Jacksonville, FL — By a substantial margin, Duval County voters say they want to have a voice in any possible future sale of JEA. Now, one Jacksonville City Councilman is trying to make sure that happens.
Councilman John Crescimbeni filed a bill back in February, which would have voters be the final say on any potential sale. He has been deferring that for months, in order to get the temperature from voters through a straw ballot that was a part of Tuesday's election. The measure passed with more than 73% of the vote.
“The voters have clearly indicated, in my opinion, that they are sending us a message- to the Council, and the Mayor, and the candidates in next year’s election even- that they consider JEA to be theirs, and they’re absolutely demanding input in to any possible or potential future sale of the utility,” he says.
Crescimbeni’s bill, which is co-sponsored by Councilman Garrett Dennis, would essentially add voters as a third step in any sale process. Under the existing charter, JEA’s Board of Directors first has to approve any potential sale. If that amounts to 10% or more of JEA, then the City Council must also approve the deal by a majority vote. The straw ballot question, and what Crescimbeni’s bill does, would then add a third layer of approval, by the voters.
“I think it’s clear what direction the voters want to go in. They own the utility, not the City Council. So, I think, the next step is to move forward with the charter change, so it matches up with how the voters have opined on Tuesday’s referendum,” Crescimbeni says.
His hope is he can move the bill out of Committee the week of the 19th and get a final vote in front of the City Council on November 27th. Because the Council voted in support of putting the straw ballot in the General Election, he’s hopeful they will now back the corresponding action.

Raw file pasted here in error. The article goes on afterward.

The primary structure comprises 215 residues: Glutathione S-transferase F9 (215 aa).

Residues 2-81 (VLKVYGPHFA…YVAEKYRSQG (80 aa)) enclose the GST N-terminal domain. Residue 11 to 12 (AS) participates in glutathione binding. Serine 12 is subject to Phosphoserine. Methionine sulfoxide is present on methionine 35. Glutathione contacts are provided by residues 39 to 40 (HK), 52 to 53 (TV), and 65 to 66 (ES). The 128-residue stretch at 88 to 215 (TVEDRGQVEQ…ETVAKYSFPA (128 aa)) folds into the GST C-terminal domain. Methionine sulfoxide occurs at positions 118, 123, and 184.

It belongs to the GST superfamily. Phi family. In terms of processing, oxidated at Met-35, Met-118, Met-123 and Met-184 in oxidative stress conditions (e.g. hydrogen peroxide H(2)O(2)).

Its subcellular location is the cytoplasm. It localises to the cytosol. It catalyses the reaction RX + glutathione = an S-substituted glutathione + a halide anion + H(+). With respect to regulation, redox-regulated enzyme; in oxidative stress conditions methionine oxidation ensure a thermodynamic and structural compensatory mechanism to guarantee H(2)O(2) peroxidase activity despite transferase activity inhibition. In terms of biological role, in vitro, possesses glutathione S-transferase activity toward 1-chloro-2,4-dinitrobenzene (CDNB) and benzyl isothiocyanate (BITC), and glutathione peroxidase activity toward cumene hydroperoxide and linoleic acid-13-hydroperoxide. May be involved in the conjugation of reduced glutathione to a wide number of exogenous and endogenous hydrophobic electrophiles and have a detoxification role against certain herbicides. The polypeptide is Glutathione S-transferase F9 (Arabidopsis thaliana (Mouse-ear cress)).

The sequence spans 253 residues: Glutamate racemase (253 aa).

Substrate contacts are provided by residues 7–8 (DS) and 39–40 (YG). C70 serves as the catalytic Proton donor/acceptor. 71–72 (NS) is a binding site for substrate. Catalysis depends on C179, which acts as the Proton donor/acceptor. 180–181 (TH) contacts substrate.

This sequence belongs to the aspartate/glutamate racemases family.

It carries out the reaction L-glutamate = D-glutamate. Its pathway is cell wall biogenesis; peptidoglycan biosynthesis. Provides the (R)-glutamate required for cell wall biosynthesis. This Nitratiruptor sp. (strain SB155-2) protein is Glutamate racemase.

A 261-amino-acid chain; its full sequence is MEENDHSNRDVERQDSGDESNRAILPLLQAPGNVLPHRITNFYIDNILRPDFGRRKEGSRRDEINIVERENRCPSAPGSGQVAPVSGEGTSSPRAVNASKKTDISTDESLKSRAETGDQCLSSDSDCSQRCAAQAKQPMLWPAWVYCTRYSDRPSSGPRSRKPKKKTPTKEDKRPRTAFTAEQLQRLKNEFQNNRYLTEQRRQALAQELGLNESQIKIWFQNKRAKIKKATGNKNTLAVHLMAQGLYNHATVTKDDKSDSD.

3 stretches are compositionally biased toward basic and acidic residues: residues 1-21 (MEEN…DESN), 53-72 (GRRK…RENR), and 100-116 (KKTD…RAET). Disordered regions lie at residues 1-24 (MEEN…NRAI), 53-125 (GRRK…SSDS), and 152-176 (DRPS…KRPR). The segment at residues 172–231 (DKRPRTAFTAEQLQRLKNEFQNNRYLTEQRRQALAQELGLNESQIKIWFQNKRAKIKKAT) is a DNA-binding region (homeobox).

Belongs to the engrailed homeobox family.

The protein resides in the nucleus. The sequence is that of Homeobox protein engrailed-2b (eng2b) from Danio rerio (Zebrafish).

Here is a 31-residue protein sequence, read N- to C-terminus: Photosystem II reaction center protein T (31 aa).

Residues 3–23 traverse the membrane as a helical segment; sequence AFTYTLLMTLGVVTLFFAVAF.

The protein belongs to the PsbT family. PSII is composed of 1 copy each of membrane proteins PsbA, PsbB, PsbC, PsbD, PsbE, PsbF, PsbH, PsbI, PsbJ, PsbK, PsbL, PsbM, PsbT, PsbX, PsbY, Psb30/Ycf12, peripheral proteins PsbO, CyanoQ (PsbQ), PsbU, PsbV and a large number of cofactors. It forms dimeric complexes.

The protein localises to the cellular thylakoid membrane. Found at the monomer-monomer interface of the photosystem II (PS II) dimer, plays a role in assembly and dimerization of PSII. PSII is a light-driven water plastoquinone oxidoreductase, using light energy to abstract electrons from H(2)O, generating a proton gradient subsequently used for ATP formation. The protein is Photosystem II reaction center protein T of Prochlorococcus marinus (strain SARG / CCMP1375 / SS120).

“You’d be hard pressed to ask the voters for their opinion, and then not respond accordingly,” he says.
Changing the charter to add this step requires a two-thirds vote by the City Council.
This initiative is one of several JEA sale-related bills that were filed earlier this year, amid uncertainty about the future of the utility.
About a year ago, the idea of privatization was first floated by the outgoing JEA Board Chair, who said it would be something worth exploring. JEA's CEO Paul McElroy then stepped down in April, saying they needed someone with a different set of leadership skills, in order to deal with the next set of challenges JEA would face. The newest Board Member at that time, Aaron Zahn then resigned from the Board, in order to apply for- and ultimately be awarded- interim CEO. He is among the finalists being considered by JEA for the permanent position.
While he initially said he thought it would be good to gather information and explore options, amid intense public blowback over the possible privatization, Mayor Lenny Curry came out in late April to say he would not put forward any plan for privatization. Instead, he said he was supportive of the new efforts underway within JEA to innovate and build in to the future.
While that position essentially squashed any imminent privatization, the Council continued to study the matter for some time and pursued measures like this, with the expectation the idea could come up again at some point in the future.